Cellular enumeration of lymphocyte subsets by the quantification of phenotypic specific cell surface markers has been widely used to evaluate alterations of the immune system in relation to diagnostic depression. Depression is reported to be negatively related to the number and percentages of lymphocytes that are B cells, T cells, T helper cells, and T suppressor/cytotoxic cells (Herbert & Cohen, 1993a). A decrease in circulating number of cells that express the NK phenotype has also been reported which in part is moderated by gender; a decline of NK cell numbers is found in male but not female depressed subjects as compared to gender matched controls (Evans, Folds, Petitto, Golden Pedersen, Corrigan, Gilmore, Silva, Quade, & Ozer, 1992). However, multiple discrepant findings have also been reported and, in one of the largest study samples of depressed subjects, no difference in the number of peripheral blood lymphocytes or T lymphocyte subsets was found between depressed patients and controls (Schleifer et al., 1989). Indeed, with accumulation of a larger sample of studies and subjects, it is increasingly apparent that heterogeneous results predominate and there appears to be no consistent change in the number of circulating B-, T-, or NK cells in depression (Zorrilla et al., 1998).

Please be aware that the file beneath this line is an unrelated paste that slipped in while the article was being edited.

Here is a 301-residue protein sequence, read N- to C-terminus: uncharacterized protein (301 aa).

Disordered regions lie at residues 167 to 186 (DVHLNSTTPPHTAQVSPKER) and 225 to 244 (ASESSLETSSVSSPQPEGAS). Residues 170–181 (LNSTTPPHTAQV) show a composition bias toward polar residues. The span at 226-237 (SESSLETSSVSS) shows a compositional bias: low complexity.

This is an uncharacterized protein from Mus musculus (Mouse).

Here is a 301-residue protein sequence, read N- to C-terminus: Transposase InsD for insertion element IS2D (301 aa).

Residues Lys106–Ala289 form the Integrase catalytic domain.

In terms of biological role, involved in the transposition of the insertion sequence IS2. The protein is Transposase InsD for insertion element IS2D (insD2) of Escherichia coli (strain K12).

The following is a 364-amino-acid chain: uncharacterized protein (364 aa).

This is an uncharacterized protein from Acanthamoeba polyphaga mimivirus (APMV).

Function of the immune system has been typically evaluated in depressed subjects by assay of nonspecific mitogen-induced lymphocyte proliferation, mitogen-stimulated cytokine production, and NK cytotoxicity. Lymphocyte proliferation assays examine how well lymphocytes divide in response to a nonspecific mitogen. This assay along with the release of cytokines assumes that with more proliferation and more cytokine release, the lymphocytes are functioning more effectively. The purpose of the third functional assay, NK cell cytotoxicity, is to determine the ability of NK cells to lyse tumor cells in culture.